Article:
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eBay Explores Downloadable Music

eBay merchants could soon be following in the heels of Apple's iTunes Music Store and other digital music sellers, following the e-commerce marketplace's announcement this week that it plans to test ways for users to buy and sell downloadable products.

This week, the company unveiled a new Digital Downloads product subcategory within its Music product category, as part of a 180-day pilot program aimed at gauging whether such an offering could be feasible over the long term.

Unlike services like iTunes, eBay will handle only the online sales portion of the buying process. According to the company, sellers are required to oversee the secure downloading and digital rights management for the music they sell.

Consequently, during the checkout process after an auction or sale, the buyer is likely to be redirected to a seller's own branded and secure site to complete the transaction and receive their purchased music.

While no music is currently being offered in the new Digital Downloads subcategory, eBay said the pilot program has enlisted sellers that have already been vetted for certain criteria, such as copyright protections.

"They are the rights owner[s] or have contractual permission from the rights owner to resell the listed media," eBay said on its site.

It is not known how many sellers will be participating in the pilot program. Throughout the day today, a handful of auctions have appeared offering "Buy It Now" access to music, which would then be e-mailed to winners or made available through a secret URL. Those listings have since been pulled by press time, and no digital music is currently available in the category.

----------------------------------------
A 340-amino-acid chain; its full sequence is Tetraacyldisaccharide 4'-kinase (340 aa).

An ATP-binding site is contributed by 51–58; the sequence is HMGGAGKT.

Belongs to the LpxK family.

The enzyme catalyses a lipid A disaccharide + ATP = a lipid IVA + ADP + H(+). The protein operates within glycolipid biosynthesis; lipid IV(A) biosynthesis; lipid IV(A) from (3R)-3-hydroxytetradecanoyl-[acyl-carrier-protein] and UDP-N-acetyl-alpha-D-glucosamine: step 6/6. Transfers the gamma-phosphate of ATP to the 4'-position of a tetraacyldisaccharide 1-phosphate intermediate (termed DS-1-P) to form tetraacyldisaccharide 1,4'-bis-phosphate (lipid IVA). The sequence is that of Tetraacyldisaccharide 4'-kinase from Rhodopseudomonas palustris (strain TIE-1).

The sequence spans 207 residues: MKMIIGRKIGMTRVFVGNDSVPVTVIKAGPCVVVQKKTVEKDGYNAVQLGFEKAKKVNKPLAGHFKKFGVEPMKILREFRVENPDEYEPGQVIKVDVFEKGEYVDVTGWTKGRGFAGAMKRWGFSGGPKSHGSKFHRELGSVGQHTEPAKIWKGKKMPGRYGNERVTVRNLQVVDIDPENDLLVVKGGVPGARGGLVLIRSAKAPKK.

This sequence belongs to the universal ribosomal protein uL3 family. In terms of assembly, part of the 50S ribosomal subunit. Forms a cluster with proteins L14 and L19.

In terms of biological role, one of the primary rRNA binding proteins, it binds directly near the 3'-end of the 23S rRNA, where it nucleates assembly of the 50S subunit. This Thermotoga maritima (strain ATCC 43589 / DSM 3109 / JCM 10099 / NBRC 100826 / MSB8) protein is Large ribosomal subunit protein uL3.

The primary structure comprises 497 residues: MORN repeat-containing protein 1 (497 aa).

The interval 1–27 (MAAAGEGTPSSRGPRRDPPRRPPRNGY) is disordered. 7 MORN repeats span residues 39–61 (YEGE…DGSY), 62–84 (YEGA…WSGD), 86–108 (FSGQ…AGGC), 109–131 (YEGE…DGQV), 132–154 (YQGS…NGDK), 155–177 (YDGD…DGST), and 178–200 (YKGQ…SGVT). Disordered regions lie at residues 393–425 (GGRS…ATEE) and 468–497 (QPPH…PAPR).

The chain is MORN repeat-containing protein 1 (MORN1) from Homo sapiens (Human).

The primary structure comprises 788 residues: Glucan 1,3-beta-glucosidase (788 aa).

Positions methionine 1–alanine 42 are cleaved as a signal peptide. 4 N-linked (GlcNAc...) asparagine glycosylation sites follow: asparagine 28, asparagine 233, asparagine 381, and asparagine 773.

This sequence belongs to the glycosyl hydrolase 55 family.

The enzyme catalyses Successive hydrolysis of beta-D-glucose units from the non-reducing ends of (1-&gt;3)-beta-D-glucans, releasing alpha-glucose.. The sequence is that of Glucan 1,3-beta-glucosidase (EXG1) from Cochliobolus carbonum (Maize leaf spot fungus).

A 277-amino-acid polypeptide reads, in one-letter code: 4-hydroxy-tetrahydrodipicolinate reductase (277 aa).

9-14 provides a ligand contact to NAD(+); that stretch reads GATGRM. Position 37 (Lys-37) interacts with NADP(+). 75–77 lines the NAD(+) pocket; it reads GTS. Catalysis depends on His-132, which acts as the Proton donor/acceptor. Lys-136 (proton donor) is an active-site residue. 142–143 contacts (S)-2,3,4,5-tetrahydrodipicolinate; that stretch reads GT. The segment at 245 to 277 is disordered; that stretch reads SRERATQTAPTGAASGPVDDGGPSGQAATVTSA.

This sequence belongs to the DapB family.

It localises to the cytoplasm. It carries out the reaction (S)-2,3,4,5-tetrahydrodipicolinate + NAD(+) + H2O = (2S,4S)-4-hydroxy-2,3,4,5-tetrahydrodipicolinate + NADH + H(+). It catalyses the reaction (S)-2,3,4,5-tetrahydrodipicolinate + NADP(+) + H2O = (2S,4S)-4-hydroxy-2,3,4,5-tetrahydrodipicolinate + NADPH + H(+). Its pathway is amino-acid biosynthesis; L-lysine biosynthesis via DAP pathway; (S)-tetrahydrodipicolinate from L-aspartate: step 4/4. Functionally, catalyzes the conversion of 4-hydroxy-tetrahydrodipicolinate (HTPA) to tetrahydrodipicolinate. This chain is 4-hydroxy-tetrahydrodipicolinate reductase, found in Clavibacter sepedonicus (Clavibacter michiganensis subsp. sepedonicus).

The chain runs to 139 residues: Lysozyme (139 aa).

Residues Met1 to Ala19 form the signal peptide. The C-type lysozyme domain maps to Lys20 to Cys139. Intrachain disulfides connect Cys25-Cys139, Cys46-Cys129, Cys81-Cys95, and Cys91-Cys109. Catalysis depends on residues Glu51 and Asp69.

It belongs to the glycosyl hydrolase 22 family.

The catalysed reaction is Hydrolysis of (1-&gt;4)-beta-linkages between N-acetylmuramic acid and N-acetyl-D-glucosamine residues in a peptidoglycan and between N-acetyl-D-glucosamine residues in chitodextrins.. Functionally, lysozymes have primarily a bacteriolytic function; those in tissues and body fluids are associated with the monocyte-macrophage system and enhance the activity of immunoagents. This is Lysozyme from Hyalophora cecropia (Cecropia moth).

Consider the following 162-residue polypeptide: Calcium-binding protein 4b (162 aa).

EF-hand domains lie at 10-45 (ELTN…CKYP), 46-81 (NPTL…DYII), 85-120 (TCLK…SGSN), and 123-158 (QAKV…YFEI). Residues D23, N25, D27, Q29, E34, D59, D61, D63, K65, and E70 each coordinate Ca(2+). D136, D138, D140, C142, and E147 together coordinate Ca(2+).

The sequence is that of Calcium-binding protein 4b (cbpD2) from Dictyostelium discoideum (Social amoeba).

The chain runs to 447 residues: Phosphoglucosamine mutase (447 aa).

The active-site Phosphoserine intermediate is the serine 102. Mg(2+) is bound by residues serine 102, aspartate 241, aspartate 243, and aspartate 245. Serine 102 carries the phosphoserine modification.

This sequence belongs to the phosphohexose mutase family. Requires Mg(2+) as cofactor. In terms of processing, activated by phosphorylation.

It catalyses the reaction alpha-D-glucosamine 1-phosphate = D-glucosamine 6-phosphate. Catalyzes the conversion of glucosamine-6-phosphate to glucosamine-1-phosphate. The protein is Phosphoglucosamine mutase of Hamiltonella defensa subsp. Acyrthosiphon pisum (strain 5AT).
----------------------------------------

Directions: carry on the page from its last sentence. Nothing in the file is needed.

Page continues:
eBay said it ultimately could expand the category beyond its pre-approved roster of sellers, but only to other merchants who also meet standards of ensuring copyright protections, service level agreements, safety, and other criteria.

The move represents a tightly controlled effort by eBay to extend its marketplace to what's emerging as a potentially lucrative category of online selling -- digital music. Apple's iTunes store earlier this week announced that it has sold more than 100 million music tracks since the store's debut in late April, 2003.

For its part, eBay has not figured prominently in sales of digital goods. To date, the site has been strict about how it handles digital goods sales, and even after launching the pilot program, eBay's policies governing the products remain fairly stringent.

According to notices posted on its site, eBay prohibits sellers from listing items such as a copy of an application downloadable from a seller's Web site; music or video delivered through a peer-to-peer file-sharing community or network; a copy of a downloadable electronic book; a hidden URL where a high bidder can download freeware or shareware software.

eBay also said it reserves the right to terminate product listings that violate its policy on downloadable media.

Christopher Saunders is managing editor of eCommerce-Guide.com.

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